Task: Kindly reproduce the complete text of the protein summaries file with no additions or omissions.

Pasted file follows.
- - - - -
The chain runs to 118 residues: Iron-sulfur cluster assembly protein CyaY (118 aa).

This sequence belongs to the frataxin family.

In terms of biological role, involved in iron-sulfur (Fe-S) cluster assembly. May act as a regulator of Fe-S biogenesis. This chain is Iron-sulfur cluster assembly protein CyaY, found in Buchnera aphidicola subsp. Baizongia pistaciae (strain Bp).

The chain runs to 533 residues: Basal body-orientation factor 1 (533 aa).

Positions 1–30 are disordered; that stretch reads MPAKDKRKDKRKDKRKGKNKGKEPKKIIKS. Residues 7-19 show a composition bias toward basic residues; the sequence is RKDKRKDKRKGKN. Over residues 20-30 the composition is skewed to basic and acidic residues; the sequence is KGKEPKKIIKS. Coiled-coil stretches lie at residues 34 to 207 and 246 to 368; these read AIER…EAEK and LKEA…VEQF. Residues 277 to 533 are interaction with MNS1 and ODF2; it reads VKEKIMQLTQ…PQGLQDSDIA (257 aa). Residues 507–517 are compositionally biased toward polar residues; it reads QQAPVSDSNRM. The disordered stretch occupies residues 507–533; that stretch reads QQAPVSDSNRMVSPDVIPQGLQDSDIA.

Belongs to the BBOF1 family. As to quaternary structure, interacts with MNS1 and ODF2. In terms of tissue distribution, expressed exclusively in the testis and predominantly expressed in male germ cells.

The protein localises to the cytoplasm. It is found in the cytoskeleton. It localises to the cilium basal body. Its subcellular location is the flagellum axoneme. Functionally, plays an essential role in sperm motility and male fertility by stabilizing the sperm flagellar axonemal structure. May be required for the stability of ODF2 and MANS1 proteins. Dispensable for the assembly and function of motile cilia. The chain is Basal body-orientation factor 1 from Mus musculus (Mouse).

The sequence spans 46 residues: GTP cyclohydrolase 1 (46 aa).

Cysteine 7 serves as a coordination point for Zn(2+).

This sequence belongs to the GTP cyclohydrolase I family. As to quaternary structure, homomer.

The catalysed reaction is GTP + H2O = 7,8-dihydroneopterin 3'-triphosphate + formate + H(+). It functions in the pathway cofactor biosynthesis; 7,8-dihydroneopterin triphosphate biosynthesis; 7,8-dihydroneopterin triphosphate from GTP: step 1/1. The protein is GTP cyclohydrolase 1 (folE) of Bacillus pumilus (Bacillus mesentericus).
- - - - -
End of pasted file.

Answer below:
The chain runs to 118 residues: Iron-sulfur cluster assembly protein CyaY (118 aa).

This sequence belongs to the frataxin family.

In terms of biological role, involved in iron-sulfur (Fe-S) cluster assembly. May act as a regulator of Fe-S biogenesis. This chain is Iron-sulfur cluster assembly protein CyaY, found in Buchnera aphidicola subsp. Baizongia pistaciae (strain Bp).

The chain runs to 533 residues: Basal body-orientation factor 1 (533 aa).

Positions 1–30 are disordered; that stretch reads MPAKDKRKDKRKDKRKGKNKGKEPKKIIKS. Residues 7-19 show a composition bias toward basic residues; the sequence is RKDKRKDKRKGKN. Over residues 20-30 the composition is skewed to basic and acidic residues; the sequence is KGKEPKKIIKS. Coiled-coil stretches lie at residues 34 to 207 and 246 to 368; these read AIER…EAEK and LKEA…VEQF. Residues 277 to 533 are interaction with MNS1 and ODF2; it reads VKEKIMQLTQ…PQGLQDSDIA (257 aa). Residues 507–517 are compositionally biased toward polar residues; it reads QQAPVSDSNRM. The disordered stretch occupies residues 507–533; that stretch reads QQAPVSDSNRMVSPDVIPQGLQDSDIA.

Belongs to the BBOF1 family. As to quaternary structure, interacts with MNS1 and ODF2. In terms of tissue distribution, expressed exclusively in the testis and predominantly expressed in male germ cells.

The protein localises to the cytoplasm. It is found in the cytoskeleton. It localises to the cilium basal body. Its subcellular location is the flagellum axoneme. Functionally, plays an essential role in sperm motility and male fertility by stabilizing the sperm flagellar axonemal structure. May be required for the stability of ODF2 and MANS1 proteins. Dispensable for the assembly and function of motile cilia. The chain is Basal body-orientation factor 1 from Mus musculus (Mouse).

The sequence spans 46 residues: GTP cyclohydrolase 1 (46 aa).

Cysteine 7 serves as a coordination point for Zn(2+).

This sequence belongs to the GTP cyclohydrolase I family. As to quaternary structure, homomer.

The catalysed reaction is GTP + H2O = 7,8-dihydroneopterin 3'-triphosphate + formate + H(+). It functions in the pathway cofactor biosynthesis; 7,8-dihydroneopterin triphosphate biosynthesis; 7,8-dihydroneopterin triphosphate from GTP: step 1/1. The protein is GTP cyclohydrolase 1 (folE) of Bacillus pumilus (Bacillus mesentericus).